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Clients who make it clear during conversations that they see good hoof care as an essential part of being a good provider for their horses are sending you a message, says John Suttle. They’re telling you about their core values and letting you know they’ll sacrifice a great deal for their horses. "The person who keeps their horse out in a large pasture and seldom goes to see them may have a different perception of the need for regular hoof care," says the farrier from Valley Ford, Calif. "This is particularly true with shrinking investment portfolios."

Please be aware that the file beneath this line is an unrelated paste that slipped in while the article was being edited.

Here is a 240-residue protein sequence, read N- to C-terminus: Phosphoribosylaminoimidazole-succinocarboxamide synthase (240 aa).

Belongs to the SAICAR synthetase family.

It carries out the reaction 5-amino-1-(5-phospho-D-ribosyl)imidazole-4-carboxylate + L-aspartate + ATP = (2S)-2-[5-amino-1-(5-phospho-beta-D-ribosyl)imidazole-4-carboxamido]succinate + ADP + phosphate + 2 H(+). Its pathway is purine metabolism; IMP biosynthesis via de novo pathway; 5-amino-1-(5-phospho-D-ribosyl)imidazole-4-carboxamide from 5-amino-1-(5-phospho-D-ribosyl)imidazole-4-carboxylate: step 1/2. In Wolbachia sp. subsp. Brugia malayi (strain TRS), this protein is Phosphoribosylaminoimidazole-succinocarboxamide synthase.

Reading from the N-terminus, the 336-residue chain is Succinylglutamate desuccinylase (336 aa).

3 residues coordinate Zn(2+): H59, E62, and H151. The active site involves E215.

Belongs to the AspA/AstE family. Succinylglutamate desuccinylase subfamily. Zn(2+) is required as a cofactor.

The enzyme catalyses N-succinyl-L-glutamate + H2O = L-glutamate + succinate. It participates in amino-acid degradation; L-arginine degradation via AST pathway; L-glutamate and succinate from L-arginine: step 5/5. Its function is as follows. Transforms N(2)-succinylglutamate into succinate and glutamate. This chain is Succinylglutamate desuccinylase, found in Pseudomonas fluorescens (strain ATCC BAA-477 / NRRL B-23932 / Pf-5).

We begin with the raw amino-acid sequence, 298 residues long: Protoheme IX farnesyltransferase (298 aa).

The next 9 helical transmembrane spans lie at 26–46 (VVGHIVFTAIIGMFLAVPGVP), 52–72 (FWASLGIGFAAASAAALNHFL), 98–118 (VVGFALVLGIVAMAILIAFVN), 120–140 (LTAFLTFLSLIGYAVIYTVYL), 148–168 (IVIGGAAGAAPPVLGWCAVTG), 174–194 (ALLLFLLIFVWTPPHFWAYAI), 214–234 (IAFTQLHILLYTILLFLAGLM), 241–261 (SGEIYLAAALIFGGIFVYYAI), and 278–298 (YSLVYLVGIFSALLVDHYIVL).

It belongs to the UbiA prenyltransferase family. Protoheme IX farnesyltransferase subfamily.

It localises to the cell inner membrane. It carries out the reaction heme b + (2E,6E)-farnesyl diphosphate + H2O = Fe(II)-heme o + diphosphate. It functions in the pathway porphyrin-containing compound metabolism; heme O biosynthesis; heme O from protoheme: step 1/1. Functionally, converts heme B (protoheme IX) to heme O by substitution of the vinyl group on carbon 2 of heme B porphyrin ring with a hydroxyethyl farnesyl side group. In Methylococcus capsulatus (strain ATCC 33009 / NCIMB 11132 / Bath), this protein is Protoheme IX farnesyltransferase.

Suttle says the key is to determine where hoof care ranks in relation to each client’s life style. Openly talking about the impact of the economy, Suttle has found gets the client involved with the hoof-care process and lets them comment on the quality of their horses’ feet. "This gives me a sense of my client’s values and they get a sense of the importance of hoof care," he says. "The client will make their own decisions, but I’ve been able to engage them around their horse’s hoof-care needs and help them make a sound decision."
During pre-purchase examinations, John Vaughan says shoes should not be pulled without the seller’s written consent. Ideally, says the Auburn University equine veterinarian, the seller’s farrier should be present to pull and reset the shoes. "This may not be practical under many circumstances,’ he says. "This…